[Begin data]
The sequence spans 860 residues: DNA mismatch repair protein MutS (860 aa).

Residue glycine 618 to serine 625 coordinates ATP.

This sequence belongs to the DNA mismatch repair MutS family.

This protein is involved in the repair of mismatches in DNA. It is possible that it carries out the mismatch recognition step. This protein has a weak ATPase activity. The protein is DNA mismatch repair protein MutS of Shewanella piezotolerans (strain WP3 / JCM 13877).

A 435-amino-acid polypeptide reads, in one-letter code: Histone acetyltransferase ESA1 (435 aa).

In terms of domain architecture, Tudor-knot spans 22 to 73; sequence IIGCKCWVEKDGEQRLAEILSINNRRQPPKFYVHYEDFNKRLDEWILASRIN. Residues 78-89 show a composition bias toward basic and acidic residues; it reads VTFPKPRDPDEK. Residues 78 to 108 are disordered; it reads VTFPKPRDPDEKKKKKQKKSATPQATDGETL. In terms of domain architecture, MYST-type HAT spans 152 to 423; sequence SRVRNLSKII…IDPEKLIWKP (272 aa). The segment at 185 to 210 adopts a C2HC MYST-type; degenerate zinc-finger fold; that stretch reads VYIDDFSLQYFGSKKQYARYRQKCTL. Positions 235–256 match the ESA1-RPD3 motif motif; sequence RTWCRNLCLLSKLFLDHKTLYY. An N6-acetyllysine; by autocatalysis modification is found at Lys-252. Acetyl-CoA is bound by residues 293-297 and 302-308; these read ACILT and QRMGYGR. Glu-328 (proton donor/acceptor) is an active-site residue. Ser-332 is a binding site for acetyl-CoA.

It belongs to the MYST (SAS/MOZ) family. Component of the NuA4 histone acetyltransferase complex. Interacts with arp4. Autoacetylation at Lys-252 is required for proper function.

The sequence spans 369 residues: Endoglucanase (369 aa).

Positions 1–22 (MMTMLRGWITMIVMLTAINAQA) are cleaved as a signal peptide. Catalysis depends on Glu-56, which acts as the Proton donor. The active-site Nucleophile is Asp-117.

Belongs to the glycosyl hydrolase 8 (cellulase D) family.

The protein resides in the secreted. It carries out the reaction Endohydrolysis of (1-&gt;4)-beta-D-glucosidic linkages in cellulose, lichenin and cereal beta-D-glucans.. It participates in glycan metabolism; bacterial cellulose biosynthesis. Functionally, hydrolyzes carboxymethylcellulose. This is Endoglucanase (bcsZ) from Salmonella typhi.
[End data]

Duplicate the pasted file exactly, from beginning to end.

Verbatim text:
The sequence spans 860 residues: DNA mismatch repair protein MutS (860 aa).

Residue glycine 618 to serine 625 coordinates ATP.

This sequence belongs to the DNA mismatch repair MutS family.

This protein is involved in the repair of mismatches in DNA. It is possible that it carries out the mismatch recognition step. This protein has a weak ATPase activity. The protein is DNA mismatch repair protein MutS of Shewanella piezotolerans (strain WP3 / JCM 13877).

A 435-amino-acid polypeptide reads, in one-letter code: Histone acetyltransferase ESA1 (435 aa).

In terms of domain architecture, Tudor-knot spans 22 to 73; sequence IIGCKCWVEKDGEQRLAEILSINNRRQPPKFYVHYEDFNKRLDEWILASRIN. Residues 78-89 show a composition bias toward basic and acidic residues; it reads VTFPKPRDPDEK. Residues 78 to 108 are disordered; it reads VTFPKPRDPDEKKKKKQKKSATPQATDGETL. In terms of domain architecture, MYST-type HAT spans 152 to 423; sequence SRVRNLSKII…IDPEKLIWKP (272 aa). The segment at 185 to 210 adopts a C2HC MYST-type; degenerate zinc-finger fold; that stretch reads VYIDDFSLQYFGSKKQYARYRQKCTL. Positions 235–256 match the ESA1-RPD3 motif motif; sequence RTWCRNLCLLSKLFLDHKTLYY. An N6-acetyllysine; by autocatalysis modification is found at Lys-252. Acetyl-CoA is bound by residues 293-297 and 302-308; these read ACILT and QRMGYGR. Glu-328 (proton donor/acceptor) is an active-site residue. Ser-332 is a binding site for acetyl-CoA.

It belongs to the MYST (SAS/MOZ) family. Component of the NuA4 histone acetyltransferase complex. Interacts with arp4. Autoacetylation at Lys-252 is required for proper function.

The sequence spans 369 residues: Endoglucanase (369 aa).

Positions 1–22 (MMTMLRGWITMIVMLTAINAQA) are cleaved as a signal peptide. Catalysis depends on Glu-56, which acts as the Proton donor. The active-site Nucleophile is Asp-117.

Belongs to the glycosyl hydrolase 8 (cellulase D) family.

The protein resides in the secreted. It carries out the reaction Endohydrolysis of (1-&gt;4)-beta-D-glucosidic linkages in cellulose, lichenin and cereal beta-D-glucans.. It participates in glycan metabolism; bacterial cellulose biosynthesis. Functionally, hydrolyzes carboxymethylcellulose. This is Endoglucanase (bcsZ) from Salmonella typhi.